The Tánaiste Simon Coveney has said he is “confident” that Cork City Council will be able to defend the legal process concerning Cork’s proposed events centre, and that the project will go ahead.
Mr Coveney made the comments when asked about the future of the centre, given that a notice of motion was submitted by Gleneagle Hotel (Killarney) Ltd earlier this week seeking a judicial review of the case.
He said that the event centre “has been treated in the right way throughout the entire process” by both the Government and Cork City Council.
Despite this, he believes that the decision to award the €50m to the project - thus leaving the process open to legal challenge - was the right one. He’s also confident the State will get its money back in the form of knock-on commercial activity across the city in a short number of years.
Mr Coveney also told The Echo that he believes the project will also get the green light from An Bord Pleanala, who are due to make a decision on the case by March 19.
Asked about promises in the lead up to elections, given that the sod was turned on the events centre in the lead up to the 2016 election, the Tánaiste said that the project that’s due to move forward now is “very different” to the one originally signed off on.
“It hasn’t been the Government changing the goalposts, it’s been the developer, and the company that’s going to operate and own the event centre in Live Nation” whom he went on to say was right to demand a change in design for the betterment of the facility.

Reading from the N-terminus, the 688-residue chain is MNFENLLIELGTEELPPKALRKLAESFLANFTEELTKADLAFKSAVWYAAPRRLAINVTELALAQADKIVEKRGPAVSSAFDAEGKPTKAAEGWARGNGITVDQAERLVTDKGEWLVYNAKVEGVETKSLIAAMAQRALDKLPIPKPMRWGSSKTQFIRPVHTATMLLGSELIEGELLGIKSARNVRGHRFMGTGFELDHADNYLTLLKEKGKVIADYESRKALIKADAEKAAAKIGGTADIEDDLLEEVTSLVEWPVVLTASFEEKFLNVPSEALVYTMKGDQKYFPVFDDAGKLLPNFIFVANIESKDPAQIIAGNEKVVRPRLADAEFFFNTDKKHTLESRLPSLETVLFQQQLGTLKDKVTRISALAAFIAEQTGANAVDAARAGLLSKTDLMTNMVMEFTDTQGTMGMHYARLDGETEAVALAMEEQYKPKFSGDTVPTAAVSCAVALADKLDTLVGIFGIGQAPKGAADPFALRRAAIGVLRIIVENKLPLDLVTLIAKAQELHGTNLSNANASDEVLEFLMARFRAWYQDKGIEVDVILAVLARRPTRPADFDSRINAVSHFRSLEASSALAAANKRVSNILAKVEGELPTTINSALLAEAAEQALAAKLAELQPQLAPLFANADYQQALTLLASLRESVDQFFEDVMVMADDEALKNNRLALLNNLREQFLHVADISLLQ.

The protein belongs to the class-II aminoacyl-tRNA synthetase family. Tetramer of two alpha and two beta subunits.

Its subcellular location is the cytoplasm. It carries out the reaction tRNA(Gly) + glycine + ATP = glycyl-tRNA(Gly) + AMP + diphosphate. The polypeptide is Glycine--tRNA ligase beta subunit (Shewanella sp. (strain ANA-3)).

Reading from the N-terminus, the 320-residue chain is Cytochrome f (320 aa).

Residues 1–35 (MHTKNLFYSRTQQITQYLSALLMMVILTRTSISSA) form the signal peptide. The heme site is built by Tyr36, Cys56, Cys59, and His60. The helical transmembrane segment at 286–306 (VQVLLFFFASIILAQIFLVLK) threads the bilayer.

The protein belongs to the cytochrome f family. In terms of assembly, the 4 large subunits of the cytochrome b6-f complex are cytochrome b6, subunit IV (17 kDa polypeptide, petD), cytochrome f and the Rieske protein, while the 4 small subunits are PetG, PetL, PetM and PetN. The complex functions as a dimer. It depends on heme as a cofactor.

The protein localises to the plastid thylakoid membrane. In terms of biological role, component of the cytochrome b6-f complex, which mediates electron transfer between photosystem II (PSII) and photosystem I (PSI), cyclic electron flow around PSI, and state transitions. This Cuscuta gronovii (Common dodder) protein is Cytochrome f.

“The State has been asked to do more, to change approach, to work with the companies concerned, and at each stage, I’ve had to find a way - along with senior management in Cork City Council and in Government - to make that happen, and I’ve done that.
“What would have been really easy for me, three years ago, would be to simply blame Bam or blame somebody else and bin this project and nobody would be talking about it now, but I haven’t done that,” the Tánaiste added.
He went on to say that the events centre is not his “personal project” but he has “been the politician that has found solutions, both financially, and from a legal process perspective to each problem” that arose.
“The reason why I have not allowed this project to die, and I won’t allow it to die, is because I know how valuable this is to Cork city and I am passionate about our city, its future, its people and the need for this kind of infrastructure,” he said.